Friday, December 30, 2011

Carmelized Onion, Potato and Goat Cheese Tarts

Savory tarts are wonderful. You can make them in a wide range of sizes from bite-sized mini-tarts that make nice appetizers to large tarts that you cut in slices to serve. You can make them in any shape you like, and the topping combinations are endless.

The toppings I used for today's recipe include carmelized onions and potatoes. These ingredients require a little advance preparation, but once you have them (and your crust), it takes only a few minutes to assemble and bake the tarts.

Carmelized onions are super delicious and very versatile. In addition to these tarts, carmelized onions add great depth of flavor to many dishes. It takes an hour or so to properly carmelized onions, but you can do this step ahead. Cook up a big batch of carmelized onions and store them in your fridge. They'll keep for about a week. Mix them into mashed potatoes; add them to grilled cheese sandwiches; toss them into an omelet. You'll find myriad uses for them.

To carmelize onions: Peel and slice 2-5 onions thinly lengthwise. Melt 1-2 t butter per onion in a large, heavy skillet over low heat. Add the sliced onions and cook over low heat, stirring regularly, until the onions turn a deep brown color. Season with salt and pepper, if desired.

The potatoes I used in this tart were boiled ahead of time, chilled and sliced. It's easier to thinly slice a cold potato. You can cook up the potatoes when you're making this recipe, just allow them to cool before slicing them.

These tarts start with the same pie crust recipe I used last week. But you can use your favorite short pastry crust. I rolled out my crust to approximately 1/4" thickness and cut it with a round, fluted-edge form that's five inches in diameter. This size makes a great individual tart.

I like making flat tarts that I bake on cookie sheets, but you can make this recipe in a tart pan if you prefer. The flat tarts are a little easier, but be sure to let them cool before lifting them off the cookie sheet, as the pastry dough is delicate when it just comes out of the oven.

To make crust for six, five-inch diameter, round individual tarts: Take 7 T cold butter, cut into pieces, plus 1/2 T salt, and 1-1/3 C flour. Put all the ingredients in a large bowl. Using a pastry blender or a fork, cut the butter into the flour under it resembles coarse crumbs. Mix in a little ice water and continue to mix until the dough just comes together. Form into a flat disk and refrigerate for 10-30 minutes. You can refrigerate this dough longer, but it might be harder to roll if it's colder.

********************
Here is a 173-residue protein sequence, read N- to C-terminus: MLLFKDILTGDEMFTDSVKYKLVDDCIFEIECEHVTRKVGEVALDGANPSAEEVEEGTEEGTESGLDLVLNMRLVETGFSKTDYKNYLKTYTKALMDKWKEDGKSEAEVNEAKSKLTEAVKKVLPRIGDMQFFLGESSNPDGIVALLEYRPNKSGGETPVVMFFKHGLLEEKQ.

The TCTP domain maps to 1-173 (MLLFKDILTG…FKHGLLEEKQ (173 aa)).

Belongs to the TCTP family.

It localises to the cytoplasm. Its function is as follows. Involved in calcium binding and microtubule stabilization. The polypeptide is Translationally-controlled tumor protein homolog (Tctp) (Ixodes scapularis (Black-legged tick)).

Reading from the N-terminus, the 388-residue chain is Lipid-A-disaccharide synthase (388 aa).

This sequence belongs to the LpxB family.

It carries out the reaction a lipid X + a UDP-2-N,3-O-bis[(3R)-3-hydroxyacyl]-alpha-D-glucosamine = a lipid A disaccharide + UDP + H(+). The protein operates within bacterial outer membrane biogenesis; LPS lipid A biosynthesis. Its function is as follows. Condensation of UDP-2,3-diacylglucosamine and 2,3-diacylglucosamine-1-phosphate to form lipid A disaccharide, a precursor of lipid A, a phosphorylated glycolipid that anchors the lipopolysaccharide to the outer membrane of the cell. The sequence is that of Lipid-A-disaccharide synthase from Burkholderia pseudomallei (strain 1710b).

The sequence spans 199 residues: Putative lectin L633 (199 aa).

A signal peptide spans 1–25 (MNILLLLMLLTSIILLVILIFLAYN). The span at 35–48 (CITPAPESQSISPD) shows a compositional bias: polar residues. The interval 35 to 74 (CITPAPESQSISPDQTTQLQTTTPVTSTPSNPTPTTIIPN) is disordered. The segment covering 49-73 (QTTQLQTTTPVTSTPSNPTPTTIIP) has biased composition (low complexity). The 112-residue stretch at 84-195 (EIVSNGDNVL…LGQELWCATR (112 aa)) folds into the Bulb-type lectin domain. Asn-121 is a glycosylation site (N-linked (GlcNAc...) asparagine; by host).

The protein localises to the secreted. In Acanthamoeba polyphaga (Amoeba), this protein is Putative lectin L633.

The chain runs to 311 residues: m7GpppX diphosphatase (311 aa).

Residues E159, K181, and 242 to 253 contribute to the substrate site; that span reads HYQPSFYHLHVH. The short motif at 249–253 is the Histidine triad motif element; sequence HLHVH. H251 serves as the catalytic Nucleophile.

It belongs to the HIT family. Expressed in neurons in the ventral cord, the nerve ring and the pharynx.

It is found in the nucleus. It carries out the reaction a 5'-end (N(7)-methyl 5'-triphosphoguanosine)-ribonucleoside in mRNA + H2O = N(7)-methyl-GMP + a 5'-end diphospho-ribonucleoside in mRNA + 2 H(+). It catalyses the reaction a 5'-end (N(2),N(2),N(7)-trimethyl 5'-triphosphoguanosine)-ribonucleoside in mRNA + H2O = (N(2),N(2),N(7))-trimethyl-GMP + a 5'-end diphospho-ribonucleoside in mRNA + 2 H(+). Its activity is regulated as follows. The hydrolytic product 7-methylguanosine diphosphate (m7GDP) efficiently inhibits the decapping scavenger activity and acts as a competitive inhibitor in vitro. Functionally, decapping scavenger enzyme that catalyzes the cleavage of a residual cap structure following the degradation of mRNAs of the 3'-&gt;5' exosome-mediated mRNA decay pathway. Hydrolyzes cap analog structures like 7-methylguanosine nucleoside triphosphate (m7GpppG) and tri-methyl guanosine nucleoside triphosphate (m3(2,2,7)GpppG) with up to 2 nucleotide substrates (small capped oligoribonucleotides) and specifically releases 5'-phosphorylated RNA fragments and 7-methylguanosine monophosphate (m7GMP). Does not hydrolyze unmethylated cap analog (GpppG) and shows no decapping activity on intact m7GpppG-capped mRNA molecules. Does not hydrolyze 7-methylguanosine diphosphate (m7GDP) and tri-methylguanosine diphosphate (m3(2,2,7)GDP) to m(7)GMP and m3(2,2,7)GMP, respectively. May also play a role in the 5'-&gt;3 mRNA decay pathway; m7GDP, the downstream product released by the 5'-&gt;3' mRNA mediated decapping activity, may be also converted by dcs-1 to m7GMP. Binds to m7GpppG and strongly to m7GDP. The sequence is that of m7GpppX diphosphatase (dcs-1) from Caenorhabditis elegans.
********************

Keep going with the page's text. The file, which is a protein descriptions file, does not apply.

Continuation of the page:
For six individual tarts:

Crust recipe above (or your favorite crust)
1-2 medium Russian Banana or Fingerling potatoes, boiled and cooled
1 C Carmelized onions, or more to taste
1/2 C crumbled goat cheese
1/2 C washed, dried, and finely sliced fresh arugula

1. Pre-heat oven to 400 degree F.

2. Roll out pastry dough 1/4" thick and cut six circles, each five inches in diameter.

3. Divide and spread the carmelized onions over each piece of dough.

4. Slice the potatoes thinly and arrange 2-3 slices over the onions on each tart.

5. Sprinkle a little crumbled goat cheese over each tart.

6. Bake in pre-heated, 400 degree oven for 10 minutes, or until the edges of the crust are golden.

7. Cool on cookie sheet for 5-10 minutes before lifting off with a metal spatula. Garnish with finely sliced arugula before serving.

Variations: Grated gruyere cheese is a nice alternative to goat cheese. Omnivores may like to add a little cooked and crumbled chorizo to these tarts.

Today's bounty included:

From Underwod Family Farms: Butter lettuce, rainbow chard, sugar snap peas, carrots, candy beets, mizuna, celery, and navel oranges.

From Weiser family Farms: Parsnips, mixed beets, and Russian Banana potatoes.

From Sage Mountain Farm: Salad mix, white and orange carrots, arugula, spaghetti squash, turnips, and Russian kale.

Urban farmer, Russell Wightman, provided the Fuerte avocados from Highland Park.

Happy New Year everyone!


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